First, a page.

|A Photo for You to Celebrate Spring|
I put finishing touches on an acrylic-on-paper work I have been putzing over for the last couple of weeks. I’m pretty sure there will be more changes and additional brushstrokes; however, I’m going to let it “rest” a while before showing it because I need to see it with fresh eyes after painting it hour after hour.
It’s a cityscape in the museum district here with a bicyclist going from left to right across a street with several cars in the background in addition to a prominent water feature in the form of three shooting fountains in the distance. I enjoyed working on this one. The time of day was very late afternoon and/or the beginning of dusk, so the light was subdued, and there is not a lot of change in values.
Also over the weekend I attended an art discussion/lecture at the Watercolor Art Society-Houston. John Salminen, the well-known and award-winning watercolorist is in town to judge the 34th International Exhibition at WAS-H and to conduct a workshop. He is an entertaining speaker, and his talk was interesting and informative as he showed slides of his most beautiful work. He talked about the locations, the lighting, and the subject matter along with some of his techniques and style tips. I enjoyed it. He has won the highest awards from both the American Watercolor Society and the National Watercolor Society. If you’re not familiar with his work, just Google his name.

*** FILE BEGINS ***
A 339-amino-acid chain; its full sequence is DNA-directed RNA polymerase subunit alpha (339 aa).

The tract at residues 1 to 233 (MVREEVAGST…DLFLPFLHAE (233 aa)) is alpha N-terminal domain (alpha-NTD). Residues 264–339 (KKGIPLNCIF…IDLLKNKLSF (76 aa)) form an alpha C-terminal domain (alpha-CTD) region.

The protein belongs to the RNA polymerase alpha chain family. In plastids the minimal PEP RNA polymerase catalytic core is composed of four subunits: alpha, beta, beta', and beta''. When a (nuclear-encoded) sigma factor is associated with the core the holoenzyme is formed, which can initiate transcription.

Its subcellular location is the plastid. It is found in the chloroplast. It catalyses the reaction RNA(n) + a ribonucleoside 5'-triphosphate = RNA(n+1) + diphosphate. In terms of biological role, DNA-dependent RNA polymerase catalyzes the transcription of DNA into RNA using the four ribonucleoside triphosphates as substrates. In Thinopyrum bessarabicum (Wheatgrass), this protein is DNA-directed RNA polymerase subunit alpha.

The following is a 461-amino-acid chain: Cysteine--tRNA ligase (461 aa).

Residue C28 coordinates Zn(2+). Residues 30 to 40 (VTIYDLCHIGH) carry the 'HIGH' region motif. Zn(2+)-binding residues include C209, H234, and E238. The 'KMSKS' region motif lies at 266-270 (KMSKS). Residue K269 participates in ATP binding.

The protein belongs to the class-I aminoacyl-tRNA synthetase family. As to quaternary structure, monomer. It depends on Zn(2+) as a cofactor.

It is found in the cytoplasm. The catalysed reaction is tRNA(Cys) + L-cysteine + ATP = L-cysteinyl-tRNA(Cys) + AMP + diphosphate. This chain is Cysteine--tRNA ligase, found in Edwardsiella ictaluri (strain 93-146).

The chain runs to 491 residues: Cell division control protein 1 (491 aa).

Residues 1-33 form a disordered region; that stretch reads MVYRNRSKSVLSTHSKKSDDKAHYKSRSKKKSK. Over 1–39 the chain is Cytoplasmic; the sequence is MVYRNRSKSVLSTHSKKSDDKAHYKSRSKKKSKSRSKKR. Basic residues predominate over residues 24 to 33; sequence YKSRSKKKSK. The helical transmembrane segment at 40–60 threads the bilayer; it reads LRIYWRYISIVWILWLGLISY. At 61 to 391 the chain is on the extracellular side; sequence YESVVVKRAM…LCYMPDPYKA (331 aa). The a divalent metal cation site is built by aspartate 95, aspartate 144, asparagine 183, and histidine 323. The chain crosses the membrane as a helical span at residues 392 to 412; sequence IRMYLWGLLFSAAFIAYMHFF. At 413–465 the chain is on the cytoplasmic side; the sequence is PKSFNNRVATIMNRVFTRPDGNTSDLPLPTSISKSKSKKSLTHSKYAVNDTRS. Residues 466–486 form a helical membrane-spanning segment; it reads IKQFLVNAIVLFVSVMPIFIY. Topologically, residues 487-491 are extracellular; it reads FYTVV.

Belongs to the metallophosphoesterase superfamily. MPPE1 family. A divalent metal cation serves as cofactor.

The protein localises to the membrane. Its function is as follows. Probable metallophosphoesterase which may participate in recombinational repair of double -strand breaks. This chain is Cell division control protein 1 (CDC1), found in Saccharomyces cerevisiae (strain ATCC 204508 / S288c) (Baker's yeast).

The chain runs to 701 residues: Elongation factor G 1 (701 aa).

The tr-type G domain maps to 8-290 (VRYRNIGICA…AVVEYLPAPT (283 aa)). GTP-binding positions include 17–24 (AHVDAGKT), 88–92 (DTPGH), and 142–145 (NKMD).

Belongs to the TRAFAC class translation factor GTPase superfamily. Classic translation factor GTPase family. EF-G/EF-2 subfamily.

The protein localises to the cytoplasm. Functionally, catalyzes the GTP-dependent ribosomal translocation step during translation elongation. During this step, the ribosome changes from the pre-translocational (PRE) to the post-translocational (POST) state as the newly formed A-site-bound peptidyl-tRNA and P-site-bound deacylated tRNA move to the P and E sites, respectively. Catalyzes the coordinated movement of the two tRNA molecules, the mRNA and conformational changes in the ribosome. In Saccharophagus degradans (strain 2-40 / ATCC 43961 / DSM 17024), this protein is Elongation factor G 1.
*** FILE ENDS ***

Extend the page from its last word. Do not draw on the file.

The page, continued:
And (drum roll, ta-da) I finally finished a book I have been reading since New Year’s. It’s the Judgment of Paris-The Revolutionary Decade That Gave The World Impressionism by Ross King. What a great book, that is, if you like history and/or art history. It’s hard to imagine how much time and effort the author put into this book.
The book is almost 400 pages of detailed information about what was happening in the 1860s up until about 1874 as it relates to the art world in France, especially Paris. Of course, the story is about what many of the impressionists-to-be were doing at that time as their careers were just beginning. There’s a lot about the conservative Salon and Ecole des Beaux Arts and how their actions affected the painters. One painter who plays a large part, but one that I had never heard of, is Ernest Messionier. It seems he was the most famous and wealthy French painter during that time but was subsequently purged and completely forgotten. I bet you never heard of him either.
In addition, however, it is almost a history text on the social and political times in France including the devastating effects of the Franco-Prussian War not only on the art world and artists but on the people of Paris. After I finished it, I felt as if I had just completed a university history class. Just thought I’d share my opinion. Now I can start my next book.